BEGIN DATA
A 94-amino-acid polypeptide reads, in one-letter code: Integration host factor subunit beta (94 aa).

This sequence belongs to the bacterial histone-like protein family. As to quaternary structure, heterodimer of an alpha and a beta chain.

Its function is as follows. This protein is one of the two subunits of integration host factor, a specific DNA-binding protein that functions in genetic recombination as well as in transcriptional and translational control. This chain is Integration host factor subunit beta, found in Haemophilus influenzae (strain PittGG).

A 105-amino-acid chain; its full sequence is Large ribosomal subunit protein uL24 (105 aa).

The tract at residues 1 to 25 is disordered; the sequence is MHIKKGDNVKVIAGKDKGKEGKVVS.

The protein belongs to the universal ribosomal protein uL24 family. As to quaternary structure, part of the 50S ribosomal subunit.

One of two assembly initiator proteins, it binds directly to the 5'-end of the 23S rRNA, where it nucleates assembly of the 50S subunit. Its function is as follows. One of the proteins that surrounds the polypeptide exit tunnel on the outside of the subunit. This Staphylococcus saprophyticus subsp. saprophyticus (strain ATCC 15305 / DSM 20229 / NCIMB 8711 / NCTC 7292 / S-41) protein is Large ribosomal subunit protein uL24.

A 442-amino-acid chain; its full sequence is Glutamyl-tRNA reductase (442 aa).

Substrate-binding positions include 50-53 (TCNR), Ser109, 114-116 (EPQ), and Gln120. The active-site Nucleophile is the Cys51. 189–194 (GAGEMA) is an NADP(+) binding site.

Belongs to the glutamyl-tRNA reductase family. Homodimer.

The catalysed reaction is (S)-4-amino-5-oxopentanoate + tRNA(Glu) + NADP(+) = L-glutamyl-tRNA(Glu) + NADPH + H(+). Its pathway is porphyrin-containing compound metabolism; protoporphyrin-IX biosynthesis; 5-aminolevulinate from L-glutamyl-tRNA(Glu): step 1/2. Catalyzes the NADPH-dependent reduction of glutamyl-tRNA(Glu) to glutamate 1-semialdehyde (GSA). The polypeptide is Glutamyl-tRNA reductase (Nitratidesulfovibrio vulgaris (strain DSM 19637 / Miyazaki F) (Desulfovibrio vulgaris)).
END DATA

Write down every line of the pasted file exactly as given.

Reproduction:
A 94-amino-acid polypeptide reads, in one-letter code: Integration host factor subunit beta (94 aa).

This sequence belongs to the bacterial histone-like protein family. As to quaternary structure, heterodimer of an alpha and a beta chain.

Its function is as follows. This protein is one of the two subunits of integration host factor, a specific DNA-binding protein that functions in genetic recombination as well as in transcriptional and translational control. This chain is Integration host factor subunit beta, found in Haemophilus influenzae (strain PittGG).

A 105-amino-acid chain; its full sequence is Large ribosomal subunit protein uL24 (105 aa).

The tract at residues 1 to 25 is disordered; the sequence is MHIKKGDNVKVIAGKDKGKEGKVVS.

The protein belongs to the universal ribosomal protein uL24 family. As to quaternary structure, part of the 50S ribosomal subunit.

One of two assembly initiator proteins, it binds directly to the 5'-end of the 23S rRNA, where it nucleates assembly of the 50S subunit. Its function is as follows. One of the proteins that surrounds the polypeptide exit tunnel on the outside of the subunit. This Staphylococcus saprophyticus subsp. saprophyticus (strain ATCC 15305 / DSM 20229 / NCIMB 8711 / NCTC 7292 / S-41) protein is Large ribosomal subunit protein uL24.

A 442-amino-acid chain; its full sequence is Glutamyl-tRNA reductase (442 aa).

Substrate-binding positions include 50-53 (TCNR), Ser109, 114-116 (EPQ), and Gln120. The active-site Nucleophile is the Cys51. 189–194 (GAGEMA) is an NADP(+) binding site.

Belongs to the glutamyl-tRNA reductase family. Homodimer.

The catalysed reaction is (S)-4-amino-5-oxopentanoate + tRNA(Glu) + NADP(+) = L-glutamyl-tRNA(Glu) + NADPH + H(+). Its pathway is porphyrin-containing compound metabolism; protoporphyrin-IX biosynthesis; 5-aminolevulinate from L-glutamyl-tRNA(Glu): step 1/2. Catalyzes the NADPH-dependent reduction of glutamyl-tRNA(Glu) to glutamate 1-semialdehyde (GSA). The polypeptide is Glutamyl-tRNA reductase (Nitratidesulfovibrio vulgaris (strain DSM 19637 / Miyazaki F) (Desulfovibrio vulgaris)).